Should Christians always evangelise in pairs?

In Mark 6:7-13 we see Jesus send out his disciples in pairs to preach until people repent:

He summoned the Twelve and began to send them out in pairs and gave them authority over unclean spirits…So they went out and preached that people should repent.

What is interesting about this mission trip is that spiritual warfare is a focus. Even in this introductory verse to this section of Mark’s gospel, the authority over unclean spirits is emphasised.

The reason I’m thinking about this is that I often meet with people who are involved in spiritual practices such as divination, contact with spirits, astrology etc. These practices are all condemned in Deuteronomy 18:9-12 as ‘detestable’ because these practices connect humans with the spirits who are in rebellion to Jesus. I usually have the opportunity to share my faith and the gospel in part or whole and I’m always alone when I do this. I never go in with the intention of overt spiritual warfare such as battling demons, but my husband reminded me that even sharing the gospel is a form of spiritual warfare. I’m now weighing up the wisdom of one-to-one meetings. The thing is, these are friendships that I’ve formed through being in the same neighbourhood, or shared kids’ activities. These meetings happen over coffee either in a home or out and about.

When Jesus sent his disciples out, spiritual warfare was expected. I don’t think that people in the Western church typically expect spiritual warfare (which would be a curious discussion in itself). Are we so influenced by the secular culture around us that we’ve numbed ourselves to this reality? Anyway, these things have challenged me recently and am curious as to what others might see in scripture regarding this?


Hi @alison,

This is an interesting question. I have never really considered if spiritual warfare was the reason why Jesus sent the disciples out in pairs for evangelism. There is nothing explicitly stated in biblical texts that record this event of such reasoning, but it is certainly possible as Jesus sends the disciples on their mission soon after giving them authority over the unclean spirits. Pairing disciples could serve to provide mutual encouragement, protection, and prayer support during the evangelistic mission. I once had an experience several years ago as a student where a dear friend and I, under the direction of a campus minister, went out as a pair to share the gospel on campus. Though we both prayed separately, we felt prompted by the Holy Spirit to approach the same lady with the gospel. As we approached the lady to talk about salvation through Jesus, we were pleasantly surprised to learn from the lady that another person shared the same message with her the previous day on the airplane as she flew into the city to visit our campus, using the same tract we had but in another language! She was convinced it was the Holy Spirit leading her to repent of her sins and she gave her life to Jesus that day. It was such a miracle! The Lord had already prepared her heart. We merely read the tract to her prayerfully ( and also while trembling in fear), but the Spirit did the work. By going as a pair, we sensed confirmation about the Holy Spirit’s leading in prayer. I just share this experience as an example of unexpected ways the Holy Spirit may work through believers united in prayer.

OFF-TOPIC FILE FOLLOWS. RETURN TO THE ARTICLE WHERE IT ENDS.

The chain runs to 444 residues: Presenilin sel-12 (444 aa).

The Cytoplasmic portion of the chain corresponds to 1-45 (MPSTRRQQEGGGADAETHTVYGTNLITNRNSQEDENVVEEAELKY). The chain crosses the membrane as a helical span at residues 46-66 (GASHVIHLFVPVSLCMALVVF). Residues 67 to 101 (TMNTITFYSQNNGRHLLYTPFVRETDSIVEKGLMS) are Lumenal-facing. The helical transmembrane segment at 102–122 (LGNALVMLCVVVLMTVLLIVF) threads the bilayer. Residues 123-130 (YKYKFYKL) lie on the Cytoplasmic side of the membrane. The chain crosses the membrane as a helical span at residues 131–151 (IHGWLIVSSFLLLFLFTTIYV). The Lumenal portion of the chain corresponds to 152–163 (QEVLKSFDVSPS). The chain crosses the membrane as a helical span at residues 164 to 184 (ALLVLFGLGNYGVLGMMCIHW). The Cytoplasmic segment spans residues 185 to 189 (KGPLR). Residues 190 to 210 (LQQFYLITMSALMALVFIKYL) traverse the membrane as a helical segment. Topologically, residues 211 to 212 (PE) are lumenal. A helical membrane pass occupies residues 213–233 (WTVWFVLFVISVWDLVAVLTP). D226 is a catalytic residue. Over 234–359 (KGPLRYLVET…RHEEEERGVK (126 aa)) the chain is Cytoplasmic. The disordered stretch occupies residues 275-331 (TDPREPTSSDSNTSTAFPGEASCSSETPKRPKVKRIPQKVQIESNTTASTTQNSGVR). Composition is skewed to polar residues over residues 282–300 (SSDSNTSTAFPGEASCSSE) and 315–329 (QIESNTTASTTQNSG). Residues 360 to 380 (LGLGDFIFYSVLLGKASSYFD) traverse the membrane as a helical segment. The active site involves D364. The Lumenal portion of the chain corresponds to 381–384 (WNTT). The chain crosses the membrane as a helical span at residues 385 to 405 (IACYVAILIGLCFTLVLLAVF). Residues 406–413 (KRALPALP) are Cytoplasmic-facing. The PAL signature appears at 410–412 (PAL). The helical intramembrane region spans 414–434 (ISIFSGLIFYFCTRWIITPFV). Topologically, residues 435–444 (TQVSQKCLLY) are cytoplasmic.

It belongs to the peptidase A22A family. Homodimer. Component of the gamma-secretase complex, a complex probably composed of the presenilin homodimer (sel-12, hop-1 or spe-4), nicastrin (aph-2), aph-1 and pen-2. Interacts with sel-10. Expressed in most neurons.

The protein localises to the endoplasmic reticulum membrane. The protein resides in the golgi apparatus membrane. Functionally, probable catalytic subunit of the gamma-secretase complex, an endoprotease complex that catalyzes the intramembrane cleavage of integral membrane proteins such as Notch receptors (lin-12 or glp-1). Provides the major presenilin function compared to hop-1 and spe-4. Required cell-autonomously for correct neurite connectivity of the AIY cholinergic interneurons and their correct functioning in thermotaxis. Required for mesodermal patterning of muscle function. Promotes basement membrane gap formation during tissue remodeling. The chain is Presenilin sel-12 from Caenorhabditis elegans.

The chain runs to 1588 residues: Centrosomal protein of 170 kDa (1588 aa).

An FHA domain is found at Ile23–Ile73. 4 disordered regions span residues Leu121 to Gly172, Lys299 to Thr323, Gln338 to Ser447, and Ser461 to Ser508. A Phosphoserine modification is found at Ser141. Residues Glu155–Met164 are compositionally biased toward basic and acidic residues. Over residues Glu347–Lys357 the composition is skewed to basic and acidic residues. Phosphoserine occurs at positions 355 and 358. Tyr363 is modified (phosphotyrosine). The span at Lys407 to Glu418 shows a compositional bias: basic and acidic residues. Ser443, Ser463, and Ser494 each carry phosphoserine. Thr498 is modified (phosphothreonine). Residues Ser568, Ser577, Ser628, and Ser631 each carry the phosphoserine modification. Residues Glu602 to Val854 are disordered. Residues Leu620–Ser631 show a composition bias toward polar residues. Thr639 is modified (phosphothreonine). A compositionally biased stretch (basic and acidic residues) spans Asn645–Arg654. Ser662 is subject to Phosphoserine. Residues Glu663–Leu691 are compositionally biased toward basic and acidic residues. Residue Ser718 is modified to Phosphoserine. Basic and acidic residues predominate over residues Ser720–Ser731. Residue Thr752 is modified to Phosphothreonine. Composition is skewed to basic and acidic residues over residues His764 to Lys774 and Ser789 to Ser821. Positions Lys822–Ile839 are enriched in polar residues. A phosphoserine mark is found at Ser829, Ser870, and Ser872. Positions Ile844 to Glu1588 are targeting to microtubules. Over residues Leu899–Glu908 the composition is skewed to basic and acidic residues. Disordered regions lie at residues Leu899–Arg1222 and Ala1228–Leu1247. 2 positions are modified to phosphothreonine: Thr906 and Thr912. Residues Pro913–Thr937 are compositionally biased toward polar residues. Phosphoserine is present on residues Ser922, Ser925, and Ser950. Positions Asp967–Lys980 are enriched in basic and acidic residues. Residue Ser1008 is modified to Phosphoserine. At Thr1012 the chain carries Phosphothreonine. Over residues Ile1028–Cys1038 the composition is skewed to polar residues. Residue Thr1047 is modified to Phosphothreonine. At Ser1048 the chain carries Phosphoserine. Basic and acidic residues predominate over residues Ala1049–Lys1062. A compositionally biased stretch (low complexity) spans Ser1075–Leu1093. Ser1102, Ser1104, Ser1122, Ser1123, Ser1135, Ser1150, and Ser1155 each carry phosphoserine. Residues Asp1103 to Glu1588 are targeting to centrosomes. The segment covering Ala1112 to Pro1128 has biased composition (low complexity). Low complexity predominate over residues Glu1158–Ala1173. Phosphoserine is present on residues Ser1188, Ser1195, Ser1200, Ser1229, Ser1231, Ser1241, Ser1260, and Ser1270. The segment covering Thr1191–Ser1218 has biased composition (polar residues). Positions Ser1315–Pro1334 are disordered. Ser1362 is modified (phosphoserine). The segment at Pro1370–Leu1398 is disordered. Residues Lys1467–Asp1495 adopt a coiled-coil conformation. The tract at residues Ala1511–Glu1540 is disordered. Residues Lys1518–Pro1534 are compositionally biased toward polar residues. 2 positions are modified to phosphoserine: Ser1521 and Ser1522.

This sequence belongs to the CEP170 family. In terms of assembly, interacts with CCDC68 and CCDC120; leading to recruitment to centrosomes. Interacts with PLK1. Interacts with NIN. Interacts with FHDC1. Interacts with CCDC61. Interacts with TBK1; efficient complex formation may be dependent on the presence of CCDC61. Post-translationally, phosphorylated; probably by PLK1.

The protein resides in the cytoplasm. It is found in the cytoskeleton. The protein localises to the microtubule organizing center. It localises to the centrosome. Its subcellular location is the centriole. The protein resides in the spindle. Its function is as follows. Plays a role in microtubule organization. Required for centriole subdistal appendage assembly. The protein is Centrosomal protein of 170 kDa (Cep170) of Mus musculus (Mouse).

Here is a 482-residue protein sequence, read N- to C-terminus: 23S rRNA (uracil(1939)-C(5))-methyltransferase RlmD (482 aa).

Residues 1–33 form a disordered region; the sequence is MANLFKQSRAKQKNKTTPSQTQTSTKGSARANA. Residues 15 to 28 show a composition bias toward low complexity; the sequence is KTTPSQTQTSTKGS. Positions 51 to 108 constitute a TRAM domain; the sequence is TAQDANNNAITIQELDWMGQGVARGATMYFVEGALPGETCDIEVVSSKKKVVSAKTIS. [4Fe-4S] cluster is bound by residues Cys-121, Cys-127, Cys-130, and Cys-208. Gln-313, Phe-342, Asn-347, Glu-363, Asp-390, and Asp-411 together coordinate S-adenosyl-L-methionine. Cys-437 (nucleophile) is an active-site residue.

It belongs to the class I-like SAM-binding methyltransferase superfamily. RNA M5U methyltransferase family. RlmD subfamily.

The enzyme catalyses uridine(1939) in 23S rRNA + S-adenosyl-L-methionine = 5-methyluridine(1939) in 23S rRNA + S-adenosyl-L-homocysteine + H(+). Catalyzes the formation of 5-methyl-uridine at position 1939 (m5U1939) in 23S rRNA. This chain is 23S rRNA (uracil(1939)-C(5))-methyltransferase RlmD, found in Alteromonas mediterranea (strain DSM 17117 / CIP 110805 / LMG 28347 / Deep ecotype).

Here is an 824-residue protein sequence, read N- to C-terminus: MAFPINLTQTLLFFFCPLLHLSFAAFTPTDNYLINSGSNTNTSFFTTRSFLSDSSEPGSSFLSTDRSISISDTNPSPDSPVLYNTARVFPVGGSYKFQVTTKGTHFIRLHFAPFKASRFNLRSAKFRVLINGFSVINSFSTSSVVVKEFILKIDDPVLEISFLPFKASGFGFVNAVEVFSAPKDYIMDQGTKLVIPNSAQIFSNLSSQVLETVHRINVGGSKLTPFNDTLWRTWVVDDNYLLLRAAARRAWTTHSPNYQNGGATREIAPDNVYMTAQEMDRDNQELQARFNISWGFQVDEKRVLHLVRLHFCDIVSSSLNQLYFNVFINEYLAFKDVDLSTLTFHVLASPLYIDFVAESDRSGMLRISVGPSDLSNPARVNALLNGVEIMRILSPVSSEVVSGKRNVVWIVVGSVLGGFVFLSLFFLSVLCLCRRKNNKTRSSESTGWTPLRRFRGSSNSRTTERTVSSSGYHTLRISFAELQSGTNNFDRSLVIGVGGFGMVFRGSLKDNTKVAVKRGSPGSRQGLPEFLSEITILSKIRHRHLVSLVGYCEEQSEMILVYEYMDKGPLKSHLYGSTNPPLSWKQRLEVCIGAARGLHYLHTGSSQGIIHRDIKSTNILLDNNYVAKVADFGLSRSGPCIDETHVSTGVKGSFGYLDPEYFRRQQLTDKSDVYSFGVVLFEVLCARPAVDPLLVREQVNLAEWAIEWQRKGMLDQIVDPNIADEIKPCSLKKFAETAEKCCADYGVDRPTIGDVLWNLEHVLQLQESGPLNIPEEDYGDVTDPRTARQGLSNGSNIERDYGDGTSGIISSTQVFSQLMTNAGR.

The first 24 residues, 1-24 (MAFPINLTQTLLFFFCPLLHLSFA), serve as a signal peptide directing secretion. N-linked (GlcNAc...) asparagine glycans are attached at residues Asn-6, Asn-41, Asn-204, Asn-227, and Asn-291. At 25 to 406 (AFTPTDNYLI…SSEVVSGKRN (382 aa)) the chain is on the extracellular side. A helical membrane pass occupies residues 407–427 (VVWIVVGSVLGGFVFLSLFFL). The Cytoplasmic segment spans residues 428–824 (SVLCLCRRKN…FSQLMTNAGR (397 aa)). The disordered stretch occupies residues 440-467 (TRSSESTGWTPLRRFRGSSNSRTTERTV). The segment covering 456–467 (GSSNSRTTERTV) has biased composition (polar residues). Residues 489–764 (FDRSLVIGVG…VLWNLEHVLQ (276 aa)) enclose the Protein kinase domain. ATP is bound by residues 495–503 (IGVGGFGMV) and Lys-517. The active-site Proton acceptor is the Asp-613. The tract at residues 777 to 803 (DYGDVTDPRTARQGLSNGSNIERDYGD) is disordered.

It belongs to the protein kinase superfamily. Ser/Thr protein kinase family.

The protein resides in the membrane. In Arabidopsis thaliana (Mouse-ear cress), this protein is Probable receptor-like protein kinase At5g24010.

Another reason some resources cite for evangelizing in pairs is for increased accountability, based on Deut 19:15. Every charge had to be established by two or three witnesses. When Jesus sent the disciples out in pairs, it was not to evangelize the Gentiles or Samaritans, but to evangelize the Israelites (Matt 10:5), who had the Mosaic law and were familiar with Deuteronomy.

Additionally, considering Jesus thought it necessary to give power over unclean spirits to evangelize the Israelites who had the law, I would agree with your husband that all evangelism is a form of spiritual warfare. I am reminded of Paul’s words in Eph 6:10-20, where Paul concludes the instructions of putting on the armor of God with instructions on praying for his evangelistic efforts in Eph 6:19-20.

However, whether Christians evangelize in pairs or individually may come down to personal preference, context and the specific situation. Its important that no one feels outnumbered or cornered but loved and respected as we share the gospel. Whether in pairs or as individuals, we need to be in prayer for God’s guidance.

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Hi @lakshmi ,

Thank for your reply!

Thank you, this made me see I had perhaps jumped ahead with an idea without scrutinising the text properly first. I don’t think it’s necessarily a wrong assumption that I made, but as you say, maybe not the primary issue being conveyed in the text. Accountability and support seem like high priorities in Jesus pairing them up.

What an incredible story, praise God! So encouraging for others wanting to reach the lost. This is also a strong encouragement to be continually prayerful.

I love this point, thank you!

This is certainly my thoughts, and it is good to see you come to the same idea. I think it’s a pragmatic challenge to always be in a pair but there is wisdom in doubling up at times.

I also wonder in today’s context with modern communication methods whether the ‘pair’ has to be in the same location. For example, one could be evangelising, and the other at home praying for the situation and being updated regularly on how things are going.

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